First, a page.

The Federal Deposit Insurance Corporation — the federal agency that insures bank deposits up to $250,000 — is in financial straits because it failed to collect insurance premiums from most of the banks it insures for 10 years, reports The Boston Globe.
In 2001, Sheila Bair, then a Treasury official and now FDIC head, began asking Congress to grant authority for her agency to collect the premiums as a hedge against financial crisis.
Until 2006, congressional representatives declined because they believed the FDIC was so well-capitalized — and that bank failures were so infrequent — that there was no need to collect the premiums.
"That is five years of very healthy good times in banking that could have been used to build up the reserve," Bair says now.
"That is how we find ourselves where we are today.”
The FDIC has proposed collecting $27 billion in new premiums from banks this year and has asked Congress for the temporary authority to borrow as much as $500 billion from the U.S. Treasury to avoid having its funds wiped out by future bank failures in the coming months.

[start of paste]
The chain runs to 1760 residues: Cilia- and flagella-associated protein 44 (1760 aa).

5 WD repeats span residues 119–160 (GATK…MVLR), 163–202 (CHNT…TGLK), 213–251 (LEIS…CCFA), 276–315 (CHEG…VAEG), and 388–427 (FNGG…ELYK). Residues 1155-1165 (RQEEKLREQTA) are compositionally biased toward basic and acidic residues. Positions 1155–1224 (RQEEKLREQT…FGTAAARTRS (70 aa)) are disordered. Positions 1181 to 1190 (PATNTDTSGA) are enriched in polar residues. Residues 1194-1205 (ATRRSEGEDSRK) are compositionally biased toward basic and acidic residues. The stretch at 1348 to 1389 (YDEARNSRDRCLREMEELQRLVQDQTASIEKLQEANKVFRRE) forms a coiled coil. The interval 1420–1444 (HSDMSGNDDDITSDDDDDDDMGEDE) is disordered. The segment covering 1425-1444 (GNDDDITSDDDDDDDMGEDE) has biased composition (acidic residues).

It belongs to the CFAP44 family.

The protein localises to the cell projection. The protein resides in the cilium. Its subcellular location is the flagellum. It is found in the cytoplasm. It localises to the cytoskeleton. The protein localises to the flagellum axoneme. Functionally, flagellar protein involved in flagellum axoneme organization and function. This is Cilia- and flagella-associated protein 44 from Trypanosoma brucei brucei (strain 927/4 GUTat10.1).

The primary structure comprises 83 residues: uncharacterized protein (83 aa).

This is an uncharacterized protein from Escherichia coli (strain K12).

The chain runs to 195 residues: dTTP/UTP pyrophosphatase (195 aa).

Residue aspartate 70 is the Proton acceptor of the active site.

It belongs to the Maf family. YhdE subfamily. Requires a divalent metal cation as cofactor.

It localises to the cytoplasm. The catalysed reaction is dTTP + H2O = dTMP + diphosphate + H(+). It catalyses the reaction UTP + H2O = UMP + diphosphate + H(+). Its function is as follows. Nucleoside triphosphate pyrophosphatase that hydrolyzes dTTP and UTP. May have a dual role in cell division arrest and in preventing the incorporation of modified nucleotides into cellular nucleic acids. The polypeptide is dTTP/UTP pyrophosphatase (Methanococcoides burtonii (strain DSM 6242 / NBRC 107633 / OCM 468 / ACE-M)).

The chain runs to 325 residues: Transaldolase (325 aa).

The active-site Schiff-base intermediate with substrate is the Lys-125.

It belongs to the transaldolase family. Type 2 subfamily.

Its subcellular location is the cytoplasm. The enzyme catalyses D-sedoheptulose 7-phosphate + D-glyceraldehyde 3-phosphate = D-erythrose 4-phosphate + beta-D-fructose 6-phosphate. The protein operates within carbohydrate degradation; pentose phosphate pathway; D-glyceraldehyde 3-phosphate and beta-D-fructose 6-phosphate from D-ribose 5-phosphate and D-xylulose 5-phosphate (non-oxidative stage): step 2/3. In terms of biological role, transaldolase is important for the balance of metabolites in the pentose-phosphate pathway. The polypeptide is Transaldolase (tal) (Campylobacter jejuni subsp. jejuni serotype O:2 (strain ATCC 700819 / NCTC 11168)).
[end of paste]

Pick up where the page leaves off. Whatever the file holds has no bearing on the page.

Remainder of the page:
Bair earlier warned that the agency could literally go bust.
Due to "rapidly deteriorating economic conditions" a large number of bank failures are possible, Bair told bank in a letter.
If that happens, according to Bair, "...current projections indicate that the fund balance will approach zero or even become negative.”
As a hedge against that potential, the FDIC recently imposed one-time "emergency" assessment fees on banks. The infusion of new money will replenish the shrinking cash reserve used to reimburse depositors for losses up to $250,000 in the event of a bank failure.
Twenty-five banks failed in 2008, reducing FDIC funds by $33.5 billion. Another 16 banks have failed since Jan. 1, 2009.
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